This week we've studied Euodia and Syntyche, two ladies of the church in Philippi, who were named in Paul's letter. It seems that contention had risen between the two women, and it was of concern to Paul. He knew just how much the conflict could have (and perhaps already had) harmed the church if allowed to fester and grow. Contention between two people can spread to the other members, and cause a lack of unity in the whole congregation.
Paul described them as "women who contended" at his side in the cause of the gospel. They were (in the past) devoted and hard working servants of the church.
As in most disagreements, it was going to require both of the women to change. In fact, Paul tells them that the solution to the problem is to "agree with each other," not just with lip service, but with sincerity -- "in the Lord" -- not to solve their disagreement in their own way, but in and through Christ Jesus.
Paul also recruits the help of others to reach out to Euodia and Syntyche and help them to reconcile.
If you knew two Christian friends who were in this situation, could you do it? How would you advise them? Encourage them?
First, Paul focuses on Christ's example of an attitude that can lead to reconciliation. He reminds the believers that they are united with Christ and therefore should share His motives. In verses five through eleven of that chapter, Paul reminds them of the sacrificial love of God -- the Creator Who became flesh, became a mere mortal man, instead of using the advantages of Who He really was. He gladly became a servant, and then humbled Himself to be hung on a cross, dying for our sins. And that now He is risen and exalted. He points Euodia and Syntyche to the example of Christ.
Secondly, Paul focuses on the "comfort from His love." The scholars tell us that "comfort" can be translated "incentive." It doesn't carry the thought of being forced, but of tenderness. God tenderly provides us with incentive to pass along the love that He shows to us. As Christians love each other, divisions will fade and unity can blossom.
Next, Paul speaks of "fellowship with the Spirit." We have the Holy Spirit's presence with us and in us each and every day. This allows us to live in unity with one another. It helps with peace between believers:
We are a diverse group, God's family. We come from varied backgrounds, educations, races, and economic situations. Such a group of totally different people can have unity, because the Holy Spirit is the adhesive that holds us together!
Lastly, Paul reminds all of the tenderness and compassion that we have received from God; and he tells all of us that we should be inspired by those gifts to treat others in the same way. When believers are tenderhearted toward each other, unity is not far behind. The rivalries and the selfishness that is embedded in our human side can separate us -- let us remember that we are members of one body, and labor for the welfare of all.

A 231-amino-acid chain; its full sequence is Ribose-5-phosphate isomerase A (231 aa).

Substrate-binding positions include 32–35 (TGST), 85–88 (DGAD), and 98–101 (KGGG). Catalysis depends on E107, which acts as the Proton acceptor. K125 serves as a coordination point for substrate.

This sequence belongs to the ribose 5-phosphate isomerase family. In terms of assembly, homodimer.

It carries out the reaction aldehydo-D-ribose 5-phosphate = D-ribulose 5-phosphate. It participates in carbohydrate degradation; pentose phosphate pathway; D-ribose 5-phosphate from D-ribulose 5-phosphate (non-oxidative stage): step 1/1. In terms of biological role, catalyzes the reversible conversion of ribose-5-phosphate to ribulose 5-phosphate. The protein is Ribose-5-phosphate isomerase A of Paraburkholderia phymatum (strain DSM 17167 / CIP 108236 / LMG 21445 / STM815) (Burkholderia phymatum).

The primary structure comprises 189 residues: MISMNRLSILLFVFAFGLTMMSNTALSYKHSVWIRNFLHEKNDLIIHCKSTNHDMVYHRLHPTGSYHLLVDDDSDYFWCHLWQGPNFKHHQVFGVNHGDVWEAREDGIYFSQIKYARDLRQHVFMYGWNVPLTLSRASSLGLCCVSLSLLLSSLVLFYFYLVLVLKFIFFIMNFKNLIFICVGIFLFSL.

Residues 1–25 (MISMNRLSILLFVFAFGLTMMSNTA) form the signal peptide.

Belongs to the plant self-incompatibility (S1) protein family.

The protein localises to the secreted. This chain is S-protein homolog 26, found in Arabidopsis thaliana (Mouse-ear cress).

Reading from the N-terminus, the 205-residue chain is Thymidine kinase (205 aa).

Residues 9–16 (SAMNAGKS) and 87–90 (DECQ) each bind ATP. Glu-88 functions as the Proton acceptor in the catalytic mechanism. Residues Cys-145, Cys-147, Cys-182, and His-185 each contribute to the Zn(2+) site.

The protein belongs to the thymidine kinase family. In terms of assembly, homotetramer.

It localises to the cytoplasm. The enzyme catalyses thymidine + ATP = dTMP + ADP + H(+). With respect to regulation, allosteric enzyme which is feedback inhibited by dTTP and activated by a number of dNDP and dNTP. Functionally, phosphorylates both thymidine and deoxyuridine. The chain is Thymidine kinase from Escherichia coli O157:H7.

Unity in the church family is so vital to the work that God has called us to do! That is why in chapter one, Paul said:
(Philippians 1:27)Paul mentions Euodia's and Syntyche's past work, but he warns them of the danger of hindering the work of God. It takes hard work to avoid this dangerous situation -- it takes "standing firm" and "striving...as one."
Do you wonder sometimes how stories end? This is one that had me thinking. I wondered if they resolved their disagreement? Did they see unity and God's work as more important than who started their squabble? Did they swallow their pride and "make up"? Or did they get in a huff and act even worse than they did before? Did they follow Christ's example of selflessness?
The Bible doesn't speak to that. It doesn't tell us. But one of the commentaries that I read mentioned some historical evidence that might give us clues. Early in the second century, the church in Philippi wrote a letter to the church leader in what is now Turkey. His name was Polycarp, and we don't have their letter, asking about a minister who'd been arrested and taken to Rome. But we do have his answer!
Polycarp commended the congregation in Philippi, saying:
" (You) have followed the example of true love and have helped on their way,
as opportunity offered, those who were bound in chains.....I rejoice also that
your firmly rooted faith, renowned since early days, endures to the present
and produces fruit for our Lord Jesus Christ." (Polycarp)
I don't think these words could have been written about a church torn by contention and warring personalities. I think this is a church that had developed godly unity!
I wonder what will be written about us, or our church families, years from now? Will we have set an example of unity? Or will we be held up as examples of what NOT to do?